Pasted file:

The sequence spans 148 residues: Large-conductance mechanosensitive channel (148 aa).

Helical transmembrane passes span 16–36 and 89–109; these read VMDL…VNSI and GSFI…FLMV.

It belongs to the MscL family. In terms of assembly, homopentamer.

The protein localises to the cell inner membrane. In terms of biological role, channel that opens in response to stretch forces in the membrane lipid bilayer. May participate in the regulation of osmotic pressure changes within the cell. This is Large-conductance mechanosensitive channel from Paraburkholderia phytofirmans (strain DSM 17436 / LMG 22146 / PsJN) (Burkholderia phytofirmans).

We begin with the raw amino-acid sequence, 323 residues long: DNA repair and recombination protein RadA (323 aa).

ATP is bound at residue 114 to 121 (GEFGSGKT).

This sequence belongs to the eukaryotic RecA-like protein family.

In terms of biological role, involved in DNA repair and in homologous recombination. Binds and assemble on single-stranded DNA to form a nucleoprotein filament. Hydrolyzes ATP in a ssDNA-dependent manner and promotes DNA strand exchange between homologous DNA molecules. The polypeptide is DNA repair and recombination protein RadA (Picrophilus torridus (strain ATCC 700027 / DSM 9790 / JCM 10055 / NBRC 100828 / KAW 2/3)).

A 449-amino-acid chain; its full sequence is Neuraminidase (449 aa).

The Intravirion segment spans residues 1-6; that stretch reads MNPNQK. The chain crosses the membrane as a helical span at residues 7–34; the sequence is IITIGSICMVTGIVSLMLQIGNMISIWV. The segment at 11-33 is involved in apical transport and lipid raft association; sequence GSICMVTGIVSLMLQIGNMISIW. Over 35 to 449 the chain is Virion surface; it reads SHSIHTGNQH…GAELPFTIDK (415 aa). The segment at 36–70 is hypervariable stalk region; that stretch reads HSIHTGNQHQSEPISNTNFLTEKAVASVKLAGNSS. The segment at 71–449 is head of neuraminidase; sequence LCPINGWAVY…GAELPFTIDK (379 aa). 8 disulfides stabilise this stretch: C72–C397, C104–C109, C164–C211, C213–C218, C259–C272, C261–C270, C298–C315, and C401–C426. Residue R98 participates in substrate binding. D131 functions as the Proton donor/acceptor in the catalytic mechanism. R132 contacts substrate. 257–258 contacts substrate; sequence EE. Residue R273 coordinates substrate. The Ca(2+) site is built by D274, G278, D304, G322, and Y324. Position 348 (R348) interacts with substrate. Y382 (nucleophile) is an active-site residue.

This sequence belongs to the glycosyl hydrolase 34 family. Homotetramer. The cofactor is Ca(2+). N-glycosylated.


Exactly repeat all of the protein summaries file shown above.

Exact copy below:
The sequence spans 148 residues: Large-conductance mechanosensitive channel (148 aa).

Helical transmembrane passes span 16–36 and 89–109; these read VMDL…VNSI and GSFI…FLMV.

It belongs to the MscL family. In terms of assembly, homopentamer.

The protein localises to the cell inner membrane. In terms of biological role, channel that opens in response to stretch forces in the membrane lipid bilayer. May participate in the regulation of osmotic pressure changes within the cell. This is Large-conductance mechanosensitive channel from Paraburkholderia phytofirmans (strain DSM 17436 / LMG 22146 / PsJN) (Burkholderia phytofirmans).

We begin with the raw amino-acid sequence, 323 residues long: DNA repair and recombination protein RadA (323 aa).

ATP is bound at residue 114 to 121 (GEFGSGKT).

This sequence belongs to the eukaryotic RecA-like protein family.

In terms of biological role, involved in DNA repair and in homologous recombination. Binds and assemble on single-stranded DNA to form a nucleoprotein filament. Hydrolyzes ATP in a ssDNA-dependent manner and promotes DNA strand exchange between homologous DNA molecules. The polypeptide is DNA repair and recombination protein RadA (Picrophilus torridus (strain ATCC 700027 / DSM 9790 / JCM 10055 / NBRC 100828 / KAW 2/3)).

A 449-amino-acid chain; its full sequence is Neuraminidase (449 aa).

The Intravirion segment spans residues 1-6; that stretch reads MNPNQK. The chain crosses the membrane as a helical span at residues 7–34; the sequence is IITIGSICMVTGIVSLMLQIGNMISIWV. The segment at 11-33 is involved in apical transport and lipid raft association; sequence GSICMVTGIVSLMLQIGNMISIW. Over 35 to 449 the chain is Virion surface; it reads SHSIHTGNQH…GAELPFTIDK (415 aa). The segment at 36–70 is hypervariable stalk region; that stretch reads HSIHTGNQHQSEPISNTNFLTEKAVASVKLAGNSS. The segment at 71–449 is head of neuraminidase; sequence LCPINGWAVY…GAELPFTIDK (379 aa). 8 disulfides stabilise this stretch: C72–C397, C104–C109, C164–C211, C213–C218, C259–C272, C261–C270, C298–C315, and C401–C426. Residue R98 participates in substrate binding. D131 functions as the Proton donor/acceptor in the catalytic mechanism. R132 contacts substrate. 257–258 contacts substrate; sequence EE. Residue R273 coordinates substrate. The Ca(2+) site is built by D274, G278, D304, G322, and Y324. Position 348 (R348) interacts with substrate. Y382 (nucleophile) is an active-site residue.

This sequence belongs to the glycosyl hydrolase 34 family. Homotetramer. The cofactor is Ca(2+). N-glycosylated.